Recipe number 136 is

20th Century Cloutie Dumpling

The ingredients are:
** British Measurements ** MMMMMFOR THE MICROWAVE 2 oz Margarine 4 oz Self-rising flour 2 oz Sugar 1/2 tsp Cinnamon 1/2 tsp Nutmeg 8 oz Dried fruits (sultanas, currants, raisins) 2 tsp Syrup 1 Egg, beaten Milk as required

The recipe yield is:
1 Pudding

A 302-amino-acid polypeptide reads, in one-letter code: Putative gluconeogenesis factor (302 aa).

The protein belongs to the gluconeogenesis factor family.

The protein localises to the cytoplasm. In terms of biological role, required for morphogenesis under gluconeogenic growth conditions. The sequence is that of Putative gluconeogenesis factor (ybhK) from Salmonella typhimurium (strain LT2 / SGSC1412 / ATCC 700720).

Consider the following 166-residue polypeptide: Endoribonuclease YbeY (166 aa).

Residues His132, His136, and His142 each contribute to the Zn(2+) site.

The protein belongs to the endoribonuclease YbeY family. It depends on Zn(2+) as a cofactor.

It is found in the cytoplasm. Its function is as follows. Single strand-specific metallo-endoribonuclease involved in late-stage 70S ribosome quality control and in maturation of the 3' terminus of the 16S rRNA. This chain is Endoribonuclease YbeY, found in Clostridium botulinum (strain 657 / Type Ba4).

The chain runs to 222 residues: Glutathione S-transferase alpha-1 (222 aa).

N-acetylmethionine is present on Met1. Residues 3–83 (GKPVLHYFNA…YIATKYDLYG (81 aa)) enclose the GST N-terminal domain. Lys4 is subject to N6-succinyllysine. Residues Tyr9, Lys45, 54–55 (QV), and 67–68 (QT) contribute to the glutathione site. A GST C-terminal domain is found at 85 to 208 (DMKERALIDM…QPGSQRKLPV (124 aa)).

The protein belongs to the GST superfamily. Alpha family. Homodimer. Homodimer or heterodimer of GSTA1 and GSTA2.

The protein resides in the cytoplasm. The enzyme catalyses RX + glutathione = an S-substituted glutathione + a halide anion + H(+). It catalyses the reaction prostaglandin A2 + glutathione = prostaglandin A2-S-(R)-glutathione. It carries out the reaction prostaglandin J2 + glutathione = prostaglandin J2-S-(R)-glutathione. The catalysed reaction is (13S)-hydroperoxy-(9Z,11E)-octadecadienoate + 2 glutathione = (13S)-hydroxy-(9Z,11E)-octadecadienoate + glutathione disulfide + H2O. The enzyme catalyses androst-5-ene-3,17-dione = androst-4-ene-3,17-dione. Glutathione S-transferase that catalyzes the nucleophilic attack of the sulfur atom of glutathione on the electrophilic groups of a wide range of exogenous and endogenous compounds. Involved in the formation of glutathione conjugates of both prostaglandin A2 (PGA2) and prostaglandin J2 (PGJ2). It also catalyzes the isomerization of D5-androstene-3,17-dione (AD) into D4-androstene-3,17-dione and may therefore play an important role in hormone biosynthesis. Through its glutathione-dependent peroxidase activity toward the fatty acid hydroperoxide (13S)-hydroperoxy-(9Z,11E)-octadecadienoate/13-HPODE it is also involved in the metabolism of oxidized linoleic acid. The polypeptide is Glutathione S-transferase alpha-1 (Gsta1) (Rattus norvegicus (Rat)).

Use an electric blender to "rub" in the margarine with the flour and sugar and spices. Tip into a large bowl and mix in the dried fruits. Into a well in the centre add the syrup and the beaten egg. Work in with a wooden spoon, picking up all the dry ingredients. The mixture should be quite wet. If not add 2 tsps of milk. Lightly grease a 2 pint microwave pudding bowl; a plastic one is best. Fill the bowl to about, or just over 3/4 full. Cover with Microwave Clear Wrap very loosely, pull it up to a peak to allow the pudding to expand. Put the dumpling into a microwave at Mark 8 for about 5 minutes, turning after half time if the machine does not have a turntable. Take off the plastic, rest for a minute or so, and then cook for a further 1 to 2 minutes on High. The top should appear dry and the sides should have just "pulled away." (Times are for a 700 watt microwave -- adjust the times to suit your machine.) Now comes the advantage of a plastic dish. The dumpling is still cooking! Roll the pudding dish so that air circulates round the sides of the dumpling. Jolt it lightly so that air gets under the bottom of the dumpling. Allowing air to get to the dumpling will halt the cooking process earlier and allow the dumpling to come loose easily. It also provides a close approximation of the "skin" which forms over the traditional pudding. Turn the dumpling on to a wire rack. It is important to note the microwaved dumpling will "crumble" more readily than its slowly steamed counterpart. But the modern Scots housewife is also likely to be crumbling round the edges -- holding down a job and ancient Scots traditions both at the same time is nobody's idea of fun. If Cloutie Dumpling appears at Hogmanay in your house, guests will be so impressed, none should be left for breakfast next morning! If the whisky was good, no-one will want breakfast! ** Scottish Home Baking ** by Judy Paterson Lindsay Publications, Glasgow 1993 ISBN = 1-898169-00-4 Scanned and formatted for you by The WEE Scot -- pol mac Griogair

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